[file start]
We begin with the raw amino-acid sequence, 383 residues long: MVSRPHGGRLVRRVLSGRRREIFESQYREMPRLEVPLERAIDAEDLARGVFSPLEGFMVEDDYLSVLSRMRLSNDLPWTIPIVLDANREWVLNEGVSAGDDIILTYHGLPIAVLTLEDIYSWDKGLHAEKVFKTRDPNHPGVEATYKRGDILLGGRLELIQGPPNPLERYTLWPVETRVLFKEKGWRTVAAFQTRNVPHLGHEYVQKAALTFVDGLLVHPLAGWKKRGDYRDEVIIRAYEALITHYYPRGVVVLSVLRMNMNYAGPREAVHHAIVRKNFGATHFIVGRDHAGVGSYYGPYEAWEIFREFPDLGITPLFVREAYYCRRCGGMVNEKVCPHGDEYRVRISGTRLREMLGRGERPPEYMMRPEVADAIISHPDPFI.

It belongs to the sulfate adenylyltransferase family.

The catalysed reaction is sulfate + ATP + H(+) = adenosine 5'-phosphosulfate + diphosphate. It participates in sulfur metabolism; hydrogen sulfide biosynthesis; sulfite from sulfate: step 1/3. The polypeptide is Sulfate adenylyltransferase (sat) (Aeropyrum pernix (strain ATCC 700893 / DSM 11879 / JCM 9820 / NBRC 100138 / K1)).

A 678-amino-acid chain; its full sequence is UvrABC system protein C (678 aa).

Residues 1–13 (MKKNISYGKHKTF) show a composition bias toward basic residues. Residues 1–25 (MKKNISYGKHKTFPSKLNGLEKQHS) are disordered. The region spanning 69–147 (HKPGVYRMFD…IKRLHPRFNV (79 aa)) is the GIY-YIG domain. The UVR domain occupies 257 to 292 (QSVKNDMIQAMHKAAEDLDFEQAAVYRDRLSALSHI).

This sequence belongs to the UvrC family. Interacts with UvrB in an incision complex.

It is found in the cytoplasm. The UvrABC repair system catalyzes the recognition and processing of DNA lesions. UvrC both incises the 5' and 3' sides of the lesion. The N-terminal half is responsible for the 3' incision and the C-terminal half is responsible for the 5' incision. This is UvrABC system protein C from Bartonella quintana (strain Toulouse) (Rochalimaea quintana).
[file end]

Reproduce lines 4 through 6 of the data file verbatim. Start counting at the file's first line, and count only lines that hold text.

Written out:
A 678-amino-acid chain; its full sequence is UvrABC system protein C (678 aa).

Residues 1–13 (MKKNISYGKHKTF) show a composition bias toward basic residues. Residues 1–25 (MKKNISYGKHKTFPSKLNGLEKQHS) are disordered. The region spanning 69–147 (HKPGVYRMFD…IKRLHPRFNV (79 aa)) is the GIY-YIG domain. The UVR domain occupies 257 to 292 (QSVKNDMIQAMHKAAEDLDFEQAAVYRDRLSALSHI).

This sequence belongs to the UvrC family. Interacts with UvrB in an incision complex.